Is it absolutely common or what are the best practices? Are there better ways?

2. As you can see above I have added the attributes createdDate and updatedDate. Do you have to do this nowadays or is there a way to create them automatically? As productive database I use MySQL.

3. The Customers entity generates the following endpoint:

http://localhost:8080/api/customers/{customer_id}

It has an OneToMany relationship with Invoices. So a customer can have multiples invoices but an invoice can have only 1 customer.

Response on GET request:

{
    "id": 3,
    "number": 18156,
    "searchKey": "purple overriding",
    "companyName": "SCSI New Jersey",
    "companyDepartment": "Credit Card Account",
    "taxesID": 63002,
    "accountNumber": 13292,
    "createdDate": "2021-02-23T01:08:01+01:00",
    "updatedDate": "2021-02-23T02:27:31+01:00",
    "address": null,
    "contactPerson": null,
    "invoices": null
}

JHipster also generates fake data. For example, Invoices. But why are no Invoices assigned to a Customer?

I have chosen Angular as the frontend. Here, as defined above (see jdl definition), the company name is displayed for the assigned customer. But when I look at the customers entity in the UI, I don't see any way to display the invoices of a customer. I thought by Customers{invoices} to Invoices{customer(companyName) required} I would create a bidirectional relationship. Is there a way to display the list also in the UI? ?

4. Of course I would also like to output all invoices of a certain customer. With which relationship could I generate the following API endpoint? I am n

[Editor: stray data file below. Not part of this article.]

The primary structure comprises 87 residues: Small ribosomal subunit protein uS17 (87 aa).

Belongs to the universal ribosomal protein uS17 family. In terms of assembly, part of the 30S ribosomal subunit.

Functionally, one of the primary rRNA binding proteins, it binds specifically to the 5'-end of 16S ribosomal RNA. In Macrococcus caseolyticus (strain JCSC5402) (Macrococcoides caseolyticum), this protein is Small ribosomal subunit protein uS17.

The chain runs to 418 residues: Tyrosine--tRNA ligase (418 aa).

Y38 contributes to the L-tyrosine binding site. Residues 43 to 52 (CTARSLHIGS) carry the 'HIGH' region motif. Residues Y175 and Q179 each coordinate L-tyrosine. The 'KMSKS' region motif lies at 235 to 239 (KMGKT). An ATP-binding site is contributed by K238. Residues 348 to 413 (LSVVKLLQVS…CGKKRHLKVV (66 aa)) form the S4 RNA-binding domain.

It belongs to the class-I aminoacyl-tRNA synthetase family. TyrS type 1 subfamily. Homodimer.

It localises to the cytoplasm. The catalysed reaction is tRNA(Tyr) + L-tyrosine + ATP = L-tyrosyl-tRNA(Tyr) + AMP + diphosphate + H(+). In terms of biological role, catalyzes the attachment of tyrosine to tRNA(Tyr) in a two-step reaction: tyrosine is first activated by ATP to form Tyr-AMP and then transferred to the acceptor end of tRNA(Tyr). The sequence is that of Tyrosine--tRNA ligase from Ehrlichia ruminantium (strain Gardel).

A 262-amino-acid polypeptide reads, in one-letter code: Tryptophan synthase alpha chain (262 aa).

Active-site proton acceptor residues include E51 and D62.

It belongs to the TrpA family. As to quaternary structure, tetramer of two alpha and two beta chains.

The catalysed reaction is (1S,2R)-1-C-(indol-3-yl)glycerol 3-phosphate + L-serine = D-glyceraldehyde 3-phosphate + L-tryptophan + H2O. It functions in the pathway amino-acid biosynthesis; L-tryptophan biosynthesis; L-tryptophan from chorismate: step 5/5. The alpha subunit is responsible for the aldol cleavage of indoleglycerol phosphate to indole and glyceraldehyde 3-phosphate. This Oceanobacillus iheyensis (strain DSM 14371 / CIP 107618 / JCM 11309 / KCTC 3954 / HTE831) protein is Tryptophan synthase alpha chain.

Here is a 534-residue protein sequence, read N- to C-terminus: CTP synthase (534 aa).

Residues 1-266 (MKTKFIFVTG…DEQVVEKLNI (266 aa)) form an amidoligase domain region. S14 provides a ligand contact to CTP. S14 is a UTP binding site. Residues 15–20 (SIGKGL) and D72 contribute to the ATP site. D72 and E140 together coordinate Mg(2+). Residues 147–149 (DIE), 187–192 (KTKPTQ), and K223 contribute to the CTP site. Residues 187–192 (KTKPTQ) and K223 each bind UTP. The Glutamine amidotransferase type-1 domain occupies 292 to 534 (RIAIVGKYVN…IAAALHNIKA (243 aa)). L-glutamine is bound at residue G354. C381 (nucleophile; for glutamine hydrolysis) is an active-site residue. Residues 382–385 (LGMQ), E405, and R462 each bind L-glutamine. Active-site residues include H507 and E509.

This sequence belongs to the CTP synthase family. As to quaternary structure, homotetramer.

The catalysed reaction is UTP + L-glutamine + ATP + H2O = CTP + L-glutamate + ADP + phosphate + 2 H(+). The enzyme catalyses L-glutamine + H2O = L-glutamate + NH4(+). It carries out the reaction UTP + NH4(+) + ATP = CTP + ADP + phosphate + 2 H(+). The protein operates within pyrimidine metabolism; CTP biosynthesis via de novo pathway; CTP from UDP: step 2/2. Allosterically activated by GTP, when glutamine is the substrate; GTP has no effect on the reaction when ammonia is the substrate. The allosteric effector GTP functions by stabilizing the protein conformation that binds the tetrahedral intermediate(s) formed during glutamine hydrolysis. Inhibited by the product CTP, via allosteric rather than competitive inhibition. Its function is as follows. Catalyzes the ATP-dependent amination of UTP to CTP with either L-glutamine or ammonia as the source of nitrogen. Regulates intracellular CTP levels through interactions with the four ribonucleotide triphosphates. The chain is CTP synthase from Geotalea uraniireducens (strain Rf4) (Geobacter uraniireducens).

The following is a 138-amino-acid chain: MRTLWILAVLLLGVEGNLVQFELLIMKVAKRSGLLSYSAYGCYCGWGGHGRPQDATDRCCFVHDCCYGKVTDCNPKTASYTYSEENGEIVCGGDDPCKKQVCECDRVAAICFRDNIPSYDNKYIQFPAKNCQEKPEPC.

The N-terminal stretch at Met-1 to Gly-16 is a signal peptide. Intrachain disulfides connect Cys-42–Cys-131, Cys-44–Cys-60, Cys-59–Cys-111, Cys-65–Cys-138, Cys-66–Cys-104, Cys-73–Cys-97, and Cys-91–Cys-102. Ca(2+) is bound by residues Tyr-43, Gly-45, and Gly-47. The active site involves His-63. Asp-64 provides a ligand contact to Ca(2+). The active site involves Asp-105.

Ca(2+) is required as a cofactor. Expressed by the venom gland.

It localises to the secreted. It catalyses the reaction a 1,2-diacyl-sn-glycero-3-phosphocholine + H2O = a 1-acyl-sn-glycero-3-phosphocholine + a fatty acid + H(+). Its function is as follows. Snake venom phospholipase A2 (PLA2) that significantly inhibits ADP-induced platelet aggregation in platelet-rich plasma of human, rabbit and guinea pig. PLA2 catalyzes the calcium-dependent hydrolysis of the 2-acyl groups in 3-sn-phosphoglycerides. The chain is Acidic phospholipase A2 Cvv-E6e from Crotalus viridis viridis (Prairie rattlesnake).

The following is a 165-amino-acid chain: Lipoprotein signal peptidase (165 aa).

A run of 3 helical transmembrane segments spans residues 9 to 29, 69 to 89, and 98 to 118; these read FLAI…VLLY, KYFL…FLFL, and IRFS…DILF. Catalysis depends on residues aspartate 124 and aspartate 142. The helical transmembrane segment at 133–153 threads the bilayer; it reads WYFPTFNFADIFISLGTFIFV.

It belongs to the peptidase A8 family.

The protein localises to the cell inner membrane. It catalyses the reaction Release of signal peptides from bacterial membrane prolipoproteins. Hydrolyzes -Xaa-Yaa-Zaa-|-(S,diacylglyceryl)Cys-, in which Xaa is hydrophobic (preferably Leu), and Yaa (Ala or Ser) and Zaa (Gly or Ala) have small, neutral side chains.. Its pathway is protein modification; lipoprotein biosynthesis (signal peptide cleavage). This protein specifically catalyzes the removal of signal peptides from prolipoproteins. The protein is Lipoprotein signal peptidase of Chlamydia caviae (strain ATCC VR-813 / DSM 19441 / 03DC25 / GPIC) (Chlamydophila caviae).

http://localhost:8080/api/customers/{customer_id}/invoices/{invoice_id}

I'm not sure but if the resources are also interrelated in the api, is it already called HATEOAS? like in this tutorial. Is there a way to generate HATEOAS support?

5. I also miss the option to update an entity like customers.

e.g. (PUT) http://localhost:8080/api/customers/{customer_id}

with the body of the changed Customer. Is there a way to generate the PUT controllers as well?

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I don't know anything about JHipster, but why don't you declare the Address as embeddable?

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  • Do you mean Jpa's @Embeddable (like in callicoder.com/hibernate-spring-boot-jpa-embeddable-demo)? Since the goal is an app generation with JHipster to generate many entities (over 60) quickly. Also I didn't know it. So thank you very much. It looks like a reasonable alternative. However, the disadvantage would be that the JHipster structures would no longer work and I would have to edit each entity. – Kleinstein11 Feb 25 at 11:37
  • Looks like the JHipster developers don't want to support this: github.com/jhipster/jhipster-core/issues/262 – Christian Beikov Feb 25 at 11:40
  • Not sure how much effort it is, but maybe it's better to just code this in Java. If you want to get rid of some boilerplate, you can use Lombok @Data and Spring Data JPA REST. – Christian Beikov Feb 25 at 11:43
  • yes that would be a quick alternative for the entities. However, jhipster offers a pretty good integration of different technologies.Liquibase, Auto-generate CI/CD Pipeline, Logging... of course, if you are familiar with spring, this should not be an obstacle. but the project I am working on is to bring out strengths and weaknesses of jhipster – Kleinstein11 Feb 25 at 11:56